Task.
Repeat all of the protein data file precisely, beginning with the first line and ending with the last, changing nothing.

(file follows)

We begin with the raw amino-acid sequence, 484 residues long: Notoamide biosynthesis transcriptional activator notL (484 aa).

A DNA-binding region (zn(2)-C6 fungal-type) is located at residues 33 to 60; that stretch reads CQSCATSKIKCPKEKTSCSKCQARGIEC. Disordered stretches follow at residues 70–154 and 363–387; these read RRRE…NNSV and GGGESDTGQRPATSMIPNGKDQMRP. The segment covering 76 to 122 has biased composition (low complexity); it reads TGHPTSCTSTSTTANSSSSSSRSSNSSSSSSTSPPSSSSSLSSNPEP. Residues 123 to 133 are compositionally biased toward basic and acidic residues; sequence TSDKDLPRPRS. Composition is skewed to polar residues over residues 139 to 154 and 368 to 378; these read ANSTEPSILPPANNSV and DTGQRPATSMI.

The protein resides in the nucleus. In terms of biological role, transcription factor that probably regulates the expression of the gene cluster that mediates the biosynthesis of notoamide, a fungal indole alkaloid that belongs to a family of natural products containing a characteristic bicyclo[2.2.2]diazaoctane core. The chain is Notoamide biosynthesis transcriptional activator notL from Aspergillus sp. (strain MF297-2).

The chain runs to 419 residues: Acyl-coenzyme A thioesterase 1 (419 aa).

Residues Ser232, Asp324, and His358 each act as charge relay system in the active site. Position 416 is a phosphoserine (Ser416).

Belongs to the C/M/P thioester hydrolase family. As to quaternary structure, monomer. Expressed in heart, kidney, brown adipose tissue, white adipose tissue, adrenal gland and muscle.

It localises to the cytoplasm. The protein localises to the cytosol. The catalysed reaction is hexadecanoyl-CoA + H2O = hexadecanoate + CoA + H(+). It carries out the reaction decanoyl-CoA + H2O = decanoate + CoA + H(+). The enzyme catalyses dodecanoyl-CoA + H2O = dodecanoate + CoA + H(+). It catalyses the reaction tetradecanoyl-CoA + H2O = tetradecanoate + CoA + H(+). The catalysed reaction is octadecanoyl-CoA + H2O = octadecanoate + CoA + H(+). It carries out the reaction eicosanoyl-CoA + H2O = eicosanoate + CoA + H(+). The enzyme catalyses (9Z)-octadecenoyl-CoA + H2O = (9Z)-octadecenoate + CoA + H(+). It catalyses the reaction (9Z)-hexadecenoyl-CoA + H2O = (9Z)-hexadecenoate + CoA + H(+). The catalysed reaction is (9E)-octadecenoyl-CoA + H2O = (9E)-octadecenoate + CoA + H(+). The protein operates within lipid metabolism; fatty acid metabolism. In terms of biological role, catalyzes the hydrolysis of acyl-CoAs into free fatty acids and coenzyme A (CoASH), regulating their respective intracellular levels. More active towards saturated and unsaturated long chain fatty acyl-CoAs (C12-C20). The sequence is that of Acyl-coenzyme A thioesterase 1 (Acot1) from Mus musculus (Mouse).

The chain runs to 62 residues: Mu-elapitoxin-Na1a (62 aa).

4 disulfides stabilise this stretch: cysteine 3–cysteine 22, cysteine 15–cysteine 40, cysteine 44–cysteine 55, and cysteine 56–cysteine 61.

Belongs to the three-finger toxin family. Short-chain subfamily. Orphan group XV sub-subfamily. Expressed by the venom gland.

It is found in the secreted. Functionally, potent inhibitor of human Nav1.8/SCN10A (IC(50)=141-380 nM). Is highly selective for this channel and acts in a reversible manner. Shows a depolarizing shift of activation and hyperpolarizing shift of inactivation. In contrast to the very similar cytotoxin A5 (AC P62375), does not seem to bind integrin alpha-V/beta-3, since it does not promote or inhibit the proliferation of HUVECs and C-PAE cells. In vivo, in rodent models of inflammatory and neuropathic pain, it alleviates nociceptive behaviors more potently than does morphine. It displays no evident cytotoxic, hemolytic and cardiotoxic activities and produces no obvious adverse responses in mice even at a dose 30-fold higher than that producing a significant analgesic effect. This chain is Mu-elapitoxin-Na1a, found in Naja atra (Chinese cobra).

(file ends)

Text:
We begin with the raw amino-acid sequence, 484 residues long: Notoamide biosynthesis transcriptional activator notL (484 aa).

A DNA-binding region (zn(2)-C6 fungal-type) is located at residues 33 to 60; that stretch reads CQSCATSKIKCPKEKTSCSKCQARGIEC. Disordered stretches follow at residues 70–154 and 363–387; these read RRRE…NNSV and GGGESDTGQRPATSMIPNGKDQMRP. The segment covering 76 to 122 has biased composition (low complexity); it reads TGHPTSCTSTSTTANSSSSSSRSSNSSSSSSTSPPSSSSSLSSNPEP. Residues 123 to 133 are compositionally biased toward basic and acidic residues; sequence TSDKDLPRPRS. Composition is skewed to polar residues over residues 139 to 154 and 368 to 378; these read ANSTEPSILPPANNSV and DTGQRPATSMI.

The protein resides in the nucleus. In terms of biological role, transcription factor that probably regulates the expression of the gene cluster that mediates the biosynthesis of notoamide, a fungal indole alkaloid that belongs to a family of natural products containing a characteristic bicyclo[2.2.2]diazaoctane core. The chain is Notoamide biosynthesis transcriptional activator notL from Aspergillus sp. (strain MF297-2).

The chain runs to 419 residues: Acyl-coenzyme A thioesterase 1 (419 aa).

Residues Ser232, Asp324, and His358 each act as charge relay system in the active site. Position 416 is a phosphoserine (Ser416).

Belongs to the C/M/P thioester hydrolase family. As to quaternary structure, monomer. Expressed in heart, kidney, brown adipose tissue, white adipose tissue, adrenal gland and muscle.

It localises to the cytoplasm. The protein localises to the cytosol. The catalysed reaction is hexadecanoyl-CoA + H2O = hexadecanoate + CoA + H(+). It carries out the reaction decanoyl-CoA + H2O = decanoate + CoA + H(+). The enzyme catalyses dodecanoyl-CoA + H2O = dodecanoate + CoA + H(+). It catalyses the reaction tetradecanoyl-CoA + H2O = tetradecanoate + CoA + H(+). The catalysed reaction is octadecanoyl-CoA + H2O = octadecanoate + CoA + H(+). It carries out the reaction eicosanoyl-CoA + H2O = eicosanoate + CoA + H(+). The enzyme catalyses (9Z)-octadecenoyl-CoA + H2O = (9Z)-octadecenoate + CoA + H(+). It catalyses the reaction (9Z)-hexadecenoyl-CoA + H2O = (9Z)-hexadecenoate + CoA + H(+). The catalysed reaction is (9E)-octadecenoyl-CoA + H2O = (9E)-octadecenoate + CoA + H(+). The protein operates within lipid metabolism; fatty acid metabolism. In terms of biological role, catalyzes the hydrolysis of acyl-CoAs into free fatty acids and coenzyme A (CoASH), regulating their respective intracellular levels. More active towards saturated and unsaturated long chain fatty acyl-CoAs (C12-C20). The sequence is that of Acyl-coenzyme A thioesterase 1 (Acot1) from Mus musculus (Mouse).

The chain runs to 62 residues: Mu-elapitoxin-Na1a (62 aa).

4 disulfides stabilise this stretch: cysteine 3–cysteine 22, cysteine 15–cysteine 40, cysteine 44–cysteine 55, and cysteine 56–cysteine 61.

Belongs to the three-finger toxin family. Short-chain subfamily. Orphan group XV sub-subfamily. Expressed by the venom gland.

It is found in the secreted. Functionally, potent inhibitor of human Nav1.8/SCN10A (IC(50)=141-380 nM). Is highly selective for this channel and acts in a reversible manner. Shows a depolarizing shift of activation and hyperpolarizing shift of inactivation. In contrast to the very similar cytotoxin A5 (AC P62375), does not seem to bind integrin alpha-V/beta-3, since it does not promote or inhibit the proliferation of HUVECs and C-PAE cells. In vivo, in rodent models of inflammatory and neuropathic pain, it alleviates nociceptive behaviors more potently than does morphine. It displays no evident cytotoxic, hemolytic and cardiotoxic activities and produces no obvious adverse responses in mice even at a dose 30-fold higher than that producing a significant analgesic effect. This chain is Mu-elapitoxin-Na1a, found in Naja atra (Chinese cobra).